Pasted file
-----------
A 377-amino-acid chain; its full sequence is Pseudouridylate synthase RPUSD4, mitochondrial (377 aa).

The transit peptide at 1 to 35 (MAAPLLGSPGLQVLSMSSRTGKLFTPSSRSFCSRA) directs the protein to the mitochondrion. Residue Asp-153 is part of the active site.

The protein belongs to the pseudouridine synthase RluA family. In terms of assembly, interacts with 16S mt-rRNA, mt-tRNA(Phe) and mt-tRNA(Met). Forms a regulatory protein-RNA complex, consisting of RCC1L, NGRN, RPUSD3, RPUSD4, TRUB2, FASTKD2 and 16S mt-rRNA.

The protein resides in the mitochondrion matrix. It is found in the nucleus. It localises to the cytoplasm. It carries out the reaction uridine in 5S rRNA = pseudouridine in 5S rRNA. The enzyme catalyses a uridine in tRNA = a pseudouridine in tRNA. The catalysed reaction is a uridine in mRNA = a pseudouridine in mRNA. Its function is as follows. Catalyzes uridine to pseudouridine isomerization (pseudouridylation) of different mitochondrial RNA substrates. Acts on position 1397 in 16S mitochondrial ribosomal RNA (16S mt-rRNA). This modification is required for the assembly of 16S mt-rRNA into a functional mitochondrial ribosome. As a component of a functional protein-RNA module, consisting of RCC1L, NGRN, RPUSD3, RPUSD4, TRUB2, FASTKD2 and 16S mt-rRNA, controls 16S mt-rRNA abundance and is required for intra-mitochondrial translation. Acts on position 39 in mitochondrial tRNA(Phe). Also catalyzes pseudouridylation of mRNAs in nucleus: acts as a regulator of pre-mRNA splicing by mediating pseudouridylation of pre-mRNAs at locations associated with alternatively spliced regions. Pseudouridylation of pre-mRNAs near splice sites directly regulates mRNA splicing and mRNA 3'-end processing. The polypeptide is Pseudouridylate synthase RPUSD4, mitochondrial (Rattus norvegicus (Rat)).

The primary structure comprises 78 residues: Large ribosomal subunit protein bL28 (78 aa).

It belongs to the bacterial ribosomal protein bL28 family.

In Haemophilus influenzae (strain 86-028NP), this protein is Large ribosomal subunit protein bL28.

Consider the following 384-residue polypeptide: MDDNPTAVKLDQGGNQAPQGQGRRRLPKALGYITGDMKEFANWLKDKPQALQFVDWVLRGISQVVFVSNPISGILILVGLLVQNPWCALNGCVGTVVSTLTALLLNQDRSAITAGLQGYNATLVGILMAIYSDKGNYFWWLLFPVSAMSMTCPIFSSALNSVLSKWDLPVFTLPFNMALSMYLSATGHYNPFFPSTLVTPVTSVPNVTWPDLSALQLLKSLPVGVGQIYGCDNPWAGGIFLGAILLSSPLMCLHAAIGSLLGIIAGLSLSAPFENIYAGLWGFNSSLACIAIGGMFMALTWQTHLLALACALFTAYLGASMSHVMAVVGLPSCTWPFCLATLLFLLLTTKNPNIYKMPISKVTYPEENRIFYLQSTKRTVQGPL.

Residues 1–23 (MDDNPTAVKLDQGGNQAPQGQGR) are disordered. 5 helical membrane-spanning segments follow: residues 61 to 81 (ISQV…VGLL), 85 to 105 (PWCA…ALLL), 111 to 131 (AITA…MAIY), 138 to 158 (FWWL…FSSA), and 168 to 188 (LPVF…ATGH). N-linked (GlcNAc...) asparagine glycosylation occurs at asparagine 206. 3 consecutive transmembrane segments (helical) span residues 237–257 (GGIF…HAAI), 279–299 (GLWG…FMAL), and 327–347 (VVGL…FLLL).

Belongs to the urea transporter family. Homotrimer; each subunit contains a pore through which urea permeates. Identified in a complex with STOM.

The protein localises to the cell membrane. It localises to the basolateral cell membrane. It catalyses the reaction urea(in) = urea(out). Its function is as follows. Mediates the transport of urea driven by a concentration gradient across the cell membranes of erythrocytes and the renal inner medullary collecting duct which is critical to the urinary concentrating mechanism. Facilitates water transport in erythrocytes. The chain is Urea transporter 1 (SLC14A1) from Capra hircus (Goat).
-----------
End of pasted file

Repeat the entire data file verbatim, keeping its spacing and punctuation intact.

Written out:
A 377-amino-acid chain; its full sequence is Pseudouridylate synthase RPUSD4, mitochondrial (377 aa).

The transit peptide at 1 to 35 (MAAPLLGSPGLQVLSMSSRTGKLFTPSSRSFCSRA) directs the protein to the mitochondrion. Residue Asp-153 is part of the active site.

The protein belongs to the pseudouridine synthase RluA family. In terms of assembly, interacts with 16S mt-rRNA, mt-tRNA(Phe) and mt-tRNA(Met). Forms a regulatory protein-RNA complex, consisting of RCC1L, NGRN, RPUSD3, RPUSD4, TRUB2, FASTKD2 and 16S mt-rRNA.

The protein resides in the mitochondrion matrix. It is found in the nucleus. It localises to the cytoplasm. It carries out the reaction uridine in 5S rRNA = pseudouridine in 5S rRNA. The enzyme catalyses a uridine in tRNA = a pseudouridine in tRNA. The catalysed reaction is a uridine in mRNA = a pseudouridine in mRNA. Its function is as follows. Catalyzes uridine to pseudouridine isomerization (pseudouridylation) of different mitochondrial RNA substrates. Acts on position 1397 in 16S mitochondrial ribosomal RNA (16S mt-rRNA). This modification is required for the assembly of 16S mt-rRNA into a functional mitochondrial ribosome. As a component of a functional protein-RNA module, consisting of RCC1L, NGRN, RPUSD3, RPUSD4, TRUB2, FASTKD2 and 16S mt-rRNA, controls 16S mt-rRNA abundance and is required for intra-mitochondrial translation. Acts on position 39 in mitochondrial tRNA(Phe). Also catalyzes pseudouridylation of mRNAs in nucleus: acts as a regulator of pre-mRNA splicing by mediating pseudouridylation of pre-mRNAs at locations associated with alternatively spliced regions. Pseudouridylation of pre-mRNAs near splice sites directly regulates mRNA splicing and mRNA 3'-end processing. The polypeptide is Pseudouridylate synthase RPUSD4, mitochondrial (Rattus norvegicus (Rat)).

The primary structure comprises 78 residues: Large ribosomal subunit protein bL28 (78 aa).

It belongs to the bacterial ribosomal protein bL28 family.

In Haemophilus influenzae (strain 86-028NP), this protein is Large ribosomal subunit protein bL28.

Consider the following 384-residue polypeptide: MDDNPTAVKLDQGGNQAPQGQGRRRLPKALGYITGDMKEFANWLKDKPQALQFVDWVLRGISQVVFVSNPISGILILVGLLVQNPWCALNGCVGTVVSTLTALLLNQDRSAITAGLQGYNATLVGILMAIYSDKGNYFWWLLFPVSAMSMTCPIFSSALNSVLSKWDLPVFTLPFNMALSMYLSATGHYNPFFPSTLVTPVTSVPNVTWPDLSALQLLKSLPVGVGQIYGCDNPWAGGIFLGAILLSSPLMCLHAAIGSLLGIIAGLSLSAPFENIYAGLWGFNSSLACIAIGGMFMALTWQTHLLALACALFTAYLGASMSHVMAVVGLPSCTWPFCLATLLFLLLTTKNPNIYKMPISKVTYPEENRIFYLQSTKRTVQGPL.

Residues 1–23 (MDDNPTAVKLDQGGNQAPQGQGR) are disordered. 5 helical membrane-spanning segments follow: residues 61 to 81 (ISQV…VGLL), 85 to 105 (PWCA…ALLL), 111 to 131 (AITA…MAIY), 138 to 158 (FWWL…FSSA), and 168 to 188 (LPVF…ATGH). N-linked (GlcNAc...) asparagine glycosylation occurs at asparagine 206. 3 consecutive transmembrane segments (helical) span residues 237–257 (GGIF…HAAI), 279–299 (GLWG…FMAL), and 327–347 (VVGL…FLLL).

Belongs to the urea transporter family. Homotrimer; each subunit contains a pore through which urea permeates. Identified in a complex with STOM.

The protein localises to the cell membrane. It localises to the basolateral cell membrane. It catalyses the reaction urea(in) = urea(out). Its function is as follows. Mediates the transport of urea driven by a concentration gradient across the cell membranes of erythrocytes and the renal inner medullary collecting duct which is critical to the urinary concentrating mechanism. Facilitates water transport in erythrocytes. The chain is Urea transporter 1 (SLC14A1) from Capra hircus (Goat).